The queen turned to me, and in an instant her softness vanished. The dreamy eyes she had for her baby and the king had turned hard and cutting. This was a monarch who tolerated no nonsense. She stepped to the end of the dais, confident in her stride, one brow arched in irritation. “So you’re the one making all the noise.”
“I’m the Patrei of Tor’s Watch and I demand—”
“Correction,” she said, briskly cutting me off. “You’re my prisoner and—”
“What do you want me to do? Bow? Because I won’t do that. My realm was centuries old before the first stone was laid in yours. Because—”
She put her hand up in a swift stop motion and shook her head. “You’re going to be trouble, aren’t you?”
“I was told I would get a chance to speak!”
“You will, but I get to go first, because I’m the queen, I just went through twenty hours of labor, and I’m the one wearing a sword.” She wasn’t wearing a sword, but I got her point. She may as well have been. “I was told you’re a good listener, but maybe my source is wrong.”
A good listener?
“Kazimyrah, is this the prisoner you told me about?”
I startled as Kazi walked out
of the passageway. Her steps were smooth and composed. She turned to face me, her expression grim, but her eyes only looked into mine briefly before she looked away again. “Yes, Your Majesty. It’s him.”
The queen turned back to me. “Then I expect you to listen, Patrei, because my Rahtan are never wrong.”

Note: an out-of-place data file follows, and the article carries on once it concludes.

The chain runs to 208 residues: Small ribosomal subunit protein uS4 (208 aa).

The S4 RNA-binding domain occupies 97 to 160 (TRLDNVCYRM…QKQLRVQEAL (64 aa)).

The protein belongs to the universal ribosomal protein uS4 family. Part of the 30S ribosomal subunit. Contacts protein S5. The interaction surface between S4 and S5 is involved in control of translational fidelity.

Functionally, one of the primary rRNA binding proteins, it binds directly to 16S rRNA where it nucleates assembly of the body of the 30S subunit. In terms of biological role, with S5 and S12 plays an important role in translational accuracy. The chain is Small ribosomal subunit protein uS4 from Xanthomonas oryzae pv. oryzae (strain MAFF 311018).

I boiled inside like an overheated kettle, but I remained silent waiting for my chance to speak. She had a guard untie my hands, then repeated the charges against me, violating kingdom treaties by harboring fugitives, in addition to conspiring to dominate the kingdoms. I opened my mouth to respond, and she shut me down with a quick glare and tilt of her head.
“However, as Kazimyrah pointed out to me, you have not signed a treaty with the Alliance of Kingdoms, because you are not a kingdom at all, nor are you even part of Eislandia, and yet you are steward of Hell’s Mouth, which is part of that kingdom, which is all a very curious and complicated arrangement. I don’t like complications. Kazimyrah explained to me how that came to pass.” She shook her head. “A word of advice, Patrei, never play cards with a monarch. They cheat.”
The soldiers behind her rumbled in agreement, and the king grinned.
“In addition, she has also made me aware that the King of Eislandia may have not acted in good faith, nor held up the tenets of the Alliance in finding suitable land for a settlement and in fact, may have intentionally chosen your land as a way to provoke you. This does not sit well with me. Using my citizens to settle grudges is not something I take kindly to. They have already been through untold hardships, and I will not suffer fools who bring them more. Nevertheless, I understand you rectified the situation by rebuilding the settlement at your own expense in a better location, and that you were very generous in the process.”
I glanced at Kazi. She stood to the side of the queen, looking straight ahead, avoiding eye contact with me.
The queen walked down the steps, studying me. I wondered if I was ever going to get a chance to speak, but my gut told me to wait, because none of this was going quite how I expected it to. I was wary, uncertain if I was being led to a cliff and any minute I would be pushed over it.
“Still, you conspired to build weapons,” she continued, “providing the fugitives with materials that could have brought great destruction upon the kingdoms, but my Rahtan tells me the Watch Captain deceived you and his purposes were not your purposes. That you only wanted to protect your interests against aggressors. Should I believe her?”